Entertainment something, such as a musical selection, to fill time in a broadcast or stage presentation
Collins Discovery Encyclopedia, 1st edition © HarperCollins Publishers 2005
Any substance in paste form, used to fill cracks and imperfections in wood or marble.
Illustrated Dictionary of Architecture Copyright © 2012, 2002, 1998 by The McGraw-Hill Companies, Inc. All rights reserved
The following article is from The Great Soviet Encyclopedia (1979). It might be outdated or ideologically biased.
a pasty substance used in painting and varnishing to produce a smooth surface before the surface coat is applied. In addition to film-forming materials, fillers contain extenders such as chalk, talc, and barite as well as pigments such as zinc white and ocher. Fillers may have a varnish, drying-oil, or natural-adhesive base. Since the content of film-forming materials in a filler is 5–12 times lower than that of pigment or extender, fillers do not provide for a sure adhesion of the covering coats to the surface. For this reason, a filler is usually applied over a layer of primer.
A thick filler is applied with a putty knife or a piece of rubber. A filler thinned with small amounts of solvent may be applied with a pneumatic spray gun. The thickness of a layer of filler may reach 300 μ; when a filler is used to fill holes or to seal a joint or a riveted or welded seam, however, several layers with a total thickness of up to 1 mm may be required. The dried-up layer of filler must be sanded well with an abrasive paper. Varnish-based fillers are used mainly in the machine-building industry; fillers with a natural-adhesive or drying-oil base are used primarily in the construction industry.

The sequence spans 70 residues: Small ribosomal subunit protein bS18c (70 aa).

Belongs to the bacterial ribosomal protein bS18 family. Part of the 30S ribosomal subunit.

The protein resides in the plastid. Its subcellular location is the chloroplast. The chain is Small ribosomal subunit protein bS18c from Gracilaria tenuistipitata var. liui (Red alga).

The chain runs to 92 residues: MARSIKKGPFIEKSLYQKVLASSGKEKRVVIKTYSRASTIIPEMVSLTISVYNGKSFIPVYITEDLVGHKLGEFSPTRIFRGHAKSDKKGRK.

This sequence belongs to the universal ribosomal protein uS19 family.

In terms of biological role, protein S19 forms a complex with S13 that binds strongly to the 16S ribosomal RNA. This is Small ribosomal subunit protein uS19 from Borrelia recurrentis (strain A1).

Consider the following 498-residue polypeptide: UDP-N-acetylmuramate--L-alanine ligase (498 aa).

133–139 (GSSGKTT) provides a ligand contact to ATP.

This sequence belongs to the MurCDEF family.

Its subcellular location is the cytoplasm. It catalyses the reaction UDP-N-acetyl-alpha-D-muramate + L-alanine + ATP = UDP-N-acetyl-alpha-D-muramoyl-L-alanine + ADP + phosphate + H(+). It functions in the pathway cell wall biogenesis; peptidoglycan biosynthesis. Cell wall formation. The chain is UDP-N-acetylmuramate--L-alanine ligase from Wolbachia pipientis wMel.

REFERENCEEntsiklopediia polimerov, vol. 3. Moscow, 1977.
The Great Soviet Encyclopedia, 3rd Edition (1970-1979). © 2010 The Gale Group, Inc. All rights reserved.
Storage space that does not contain significant data but is needed to comply with length requirements or is reserved to fulfill some future need.
An inert material added to paper, resin, bituminous material, and other substances to modify their properties and improve quality.
A material used to fill holes in wood, plaster, or other surfaces before applying a coating such as paint or varnish.
The rod used to deposit metal in a joint in brazing, soldering, or welding. Also known as filler metal.
McGraw-Hill Dictionary of Scientific & Technical Terms, 6E, Copyright © 2003 by The McGraw-Hill Companies, Inc.
A fine mineral aggregate used as an extender
to improve the properties of coating asphalt and plastic asphalt cement.
2. Finely divided inert material (such as pulverized limestone, silica, or colloidal substances) sometimes added to portland cement paint or other materials to reduce shrinkage, improve workability, or act as an extender.
3. A pigmented paste, sometimes colored, rubbed into open-grained wood surfaces to fill the pores prior to finishing.
4. An inert material added to synthetic resin adhesives to improve their properties or reduce cost.
A plate which is inserted merely to fill up space; a filler plate
6. In painting, a composition (often pigmented) used to fill pores or irregularities in a surface in preparation for the application of another coating.
McGraw-Hill Dictionary of Architecture and Construction. Copyright © 2003 by McGraw-Hill Companies, Inc.